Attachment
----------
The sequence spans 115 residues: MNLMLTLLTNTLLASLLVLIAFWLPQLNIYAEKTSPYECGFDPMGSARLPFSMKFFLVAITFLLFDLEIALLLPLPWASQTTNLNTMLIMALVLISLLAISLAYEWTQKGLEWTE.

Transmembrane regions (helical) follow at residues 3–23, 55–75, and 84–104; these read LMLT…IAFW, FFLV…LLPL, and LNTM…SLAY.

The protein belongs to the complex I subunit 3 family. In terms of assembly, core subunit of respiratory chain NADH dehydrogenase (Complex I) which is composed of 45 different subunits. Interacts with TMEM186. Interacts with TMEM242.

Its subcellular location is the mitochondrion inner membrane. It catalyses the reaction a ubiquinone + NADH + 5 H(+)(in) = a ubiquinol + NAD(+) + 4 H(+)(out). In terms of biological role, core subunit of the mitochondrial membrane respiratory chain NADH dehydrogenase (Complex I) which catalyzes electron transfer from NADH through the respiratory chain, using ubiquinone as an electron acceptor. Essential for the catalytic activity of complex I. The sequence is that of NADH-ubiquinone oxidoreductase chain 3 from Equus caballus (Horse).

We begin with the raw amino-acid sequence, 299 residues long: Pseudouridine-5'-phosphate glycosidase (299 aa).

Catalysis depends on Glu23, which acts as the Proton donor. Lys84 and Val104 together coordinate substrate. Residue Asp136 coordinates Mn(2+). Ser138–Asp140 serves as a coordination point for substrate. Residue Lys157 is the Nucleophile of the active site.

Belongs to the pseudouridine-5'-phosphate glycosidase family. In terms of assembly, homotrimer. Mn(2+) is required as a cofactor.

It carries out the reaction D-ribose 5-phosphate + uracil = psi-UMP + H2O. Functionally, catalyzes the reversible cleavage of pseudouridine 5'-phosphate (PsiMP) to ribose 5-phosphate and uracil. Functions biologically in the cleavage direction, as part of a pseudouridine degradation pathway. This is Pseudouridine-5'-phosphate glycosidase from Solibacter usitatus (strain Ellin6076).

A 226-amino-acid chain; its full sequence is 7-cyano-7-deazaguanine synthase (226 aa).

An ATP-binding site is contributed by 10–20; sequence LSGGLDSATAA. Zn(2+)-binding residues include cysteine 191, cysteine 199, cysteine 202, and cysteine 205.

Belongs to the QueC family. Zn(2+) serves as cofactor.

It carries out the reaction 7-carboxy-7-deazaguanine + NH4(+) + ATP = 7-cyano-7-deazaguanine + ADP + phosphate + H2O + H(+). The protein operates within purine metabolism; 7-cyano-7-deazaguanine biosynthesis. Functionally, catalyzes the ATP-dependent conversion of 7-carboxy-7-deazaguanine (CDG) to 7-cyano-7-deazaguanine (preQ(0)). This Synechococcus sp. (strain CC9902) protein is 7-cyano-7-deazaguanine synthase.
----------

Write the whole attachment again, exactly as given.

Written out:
The sequence spans 115 residues: MNLMLTLLTNTLLASLLVLIAFWLPQLNIYAEKTSPYECGFDPMGSARLPFSMKFFLVAITFLLFDLEIALLLPLPWASQTTNLNTMLIMALVLISLLAISLAYEWTQKGLEWTE.

Transmembrane regions (helical) follow at residues 3–23, 55–75, and 84–104; these read LMLT…IAFW, FFLV…LLPL, and LNTM…SLAY.

The protein belongs to the complex I subunit 3 family. In terms of assembly, core subunit of respiratory chain NADH dehydrogenase (Complex I) which is composed of 45 different subunits. Interacts with TMEM186. Interacts with TMEM242.

Its subcellular location is the mitochondrion inner membrane. It catalyses the reaction a ubiquinone + NADH + 5 H(+)(in) = a ubiquinol + NAD(+) + 4 H(+)(out). In terms of biological role, core subunit of the mitochondrial membrane respiratory chain NADH dehydrogenase (Complex I) which catalyzes electron transfer from NADH through the respiratory chain, using ubiquinone as an electron acceptor. Essential for the catalytic activity of complex I. The sequence is that of NADH-ubiquinone oxidoreductase chain 3 from Equus caballus (Horse).

We begin with the raw amino-acid sequence, 299 residues long: Pseudouridine-5'-phosphate glycosidase (299 aa).

Catalysis depends on Glu23, which acts as the Proton donor. Lys84 and Val104 together coordinate substrate. Residue Asp136 coordinates Mn(2+). Ser138–Asp140 serves as a coordination point for substrate. Residue Lys157 is the Nucleophile of the active site.

Belongs to the pseudouridine-5'-phosphate glycosidase family. In terms of assembly, homotrimer. Mn(2+) is required as a cofactor.

It carries out the reaction D-ribose 5-phosphate + uracil = psi-UMP + H2O. Functionally, catalyzes the reversible cleavage of pseudouridine 5'-phosphate (PsiMP) to ribose 5-phosphate and uracil. Functions biologically in the cleavage direction, as part of a pseudouridine degradation pathway. This is Pseudouridine-5'-phosphate glycosidase from Solibacter usitatus (strain Ellin6076).

A 226-amino-acid chain; its full sequence is 7-cyano-7-deazaguanine synthase (226 aa).

An ATP-binding site is contributed by 10–20; sequence LSGGLDSATAA. Zn(2+)-binding residues include cysteine 191, cysteine 199, cysteine 202, and cysteine 205.

Belongs to the QueC family. Zn(2+) serves as cofactor.

It carries out the reaction 7-carboxy-7-deazaguanine + NH4(+) + ATP = 7-cyano-7-deazaguanine + ADP + phosphate + H2O + H(+). The protein operates within purine metabolism; 7-cyano-7-deazaguanine biosynthesis. Functionally, catalyzes the ATP-dependent conversion of 7-carboxy-7-deazaguanine (CDG) to 7-cyano-7-deazaguanine (preQ(0)). This Synechococcus sp. (strain CC9902) protein is 7-cyano-7-deazaguanine synthase.